Getting to a People-Centred Health System

Getting to a People-Centred Health System

 

(Originally published as an Intelligence Memo from C.D. Howe Institute  –November 6, 2019)

 

From: Duncan G. Sinclair, David Walker, Chris Simpson and Don Drummond
To: Canada’s health ministers

Re: Getting to a People-Centred Health System

Notwithstanding its iconic standing as one of Canada’s defining characteristics, medicare, our publicly funded health insurance program, is widely recognized to be in need of fundamental change.

It was designed primarily to ensure a younger population’s access to in-hospital and physicians’ services, divorced from ability-to-pay considerations.

But now we face a greater challenge to optimize the health and well-being of people, many of them aging, with multiple chronic conditions, some preventable. Once developed, few are curable but their ill effects can be significantly ameliorated by appropriate care. That appropriateness now involves many institutions in addition to acute-care hospitals, Continue Reading »

Toward Healthcare’s Culture Change

Toward Healthcare’s Culture Change

 

(Originally published as an Intelligence Memo from C.D. Howe Institute  –November 5, 2019)

 

From: Duncan G. Sinclair, David Walker, Chris Simpson and Don Drummond
To: Canada’s health ministers

Re: Toward Healthcare’s Culture Change

Many Canadians have bought into the unsubstantiated hype that our healthcare system is the best in the world, and our political leaders know well that voters get nervous about proposals to change it.

Currently, there is some discussion about how to pay for extending medicare’s first-dollar coverage beyond in-hospital and physicians’ care to prescription drugs. And inclusion of addictions and mental health care and dentistry have also been mentioned. Ironically, no provincial or territorial system has a primary focus on optimizing people’s health. Rather, the focus is on the repair of ill-health, the restoration to health of patients rendered unwell by disease, Continue Reading »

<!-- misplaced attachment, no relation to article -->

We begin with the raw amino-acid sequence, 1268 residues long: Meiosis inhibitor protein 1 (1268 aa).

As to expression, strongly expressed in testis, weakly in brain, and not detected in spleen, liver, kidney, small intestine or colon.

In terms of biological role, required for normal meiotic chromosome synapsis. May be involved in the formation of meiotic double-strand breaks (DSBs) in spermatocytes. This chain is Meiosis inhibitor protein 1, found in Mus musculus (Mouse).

Systems to Optimize Health

 

Health is determined by the interplay of a wide variety of factors. While genetic inheritance remains relatively immutable, some, like personal life-style, are almost entirely under the control of individuals. Others, the availability and quality of health-related services for example, are subject to a combination of changeable market and societal forces. It is this latter group, healthcare and those social services known to be among the determinants of health, that will be of prime concern to the new Ontario Health Teams (OHT) being established. The overall goal, held in common by every person, family, government, and society as a whole, is to optimize good health and reduce to a minimum the need for and use of healthcare services, the “repair-shop” functions that come into play when good health is compromised, as inevitably some will be, by disease, injury, disability, or other misadventure.

Ever since Medicare began in Canada, Continue Reading »

A Policy Framework for Ontario Health Teams

 

Over the last 25 years and more many schemes have been hatched to transform Canada’s health/healthcare “system”. All have had one basic aim – to connect the dots; to co-ordinate the work of the ‘players’, hospitals through primary and home care to mental health and other community-based providers, getting them working together to make it easier for patients and their families to navigate care transitions from one to another. Reform’s imperative has also been governments’ concern about healthcare’s growing cost, measured both in terms of its share of total spending and also the opportunity cost over the longer term of constrained funding for the social determinants of health, education, housing, financial security, et cetera. That concern also reflects people’s growing unease about sustainability, possibly combined with increased awareness that the outcomes achieved here in Canada are middling at best when compared to those achieved in other developed countries. Continue Reading »

What’s an Ontario Health Team?

 

Teams of different health service providers have been variously dubbed Accountable Care Organizations (ACO), Sustainability and Transformation Partnerships (STP), Integrated Health Systems (IHS), and Integrated Care Systems (ICS); some would claim their origin in Health Maintenance Organizations (HMO). Ontario Health Teams (OHT) is their most recent sobriquet. What’s an OHT?

There’s no easy answer. It is said of Accountable Care Organizations, the most numerous of the species, ‘if you have seen one ACO you have seen one’. They vary widely in terms of size, not only of their membership and structure but also the in the nature of the populations they serve, their geographic distribution, their mandates, the spectrum of services provided, source(s) of their funding, and other factors too. But they all exhibit the following core characteristics:

  • Each is (1) a collection of health service providers, (2) operating within a single,
  • Continue Reading »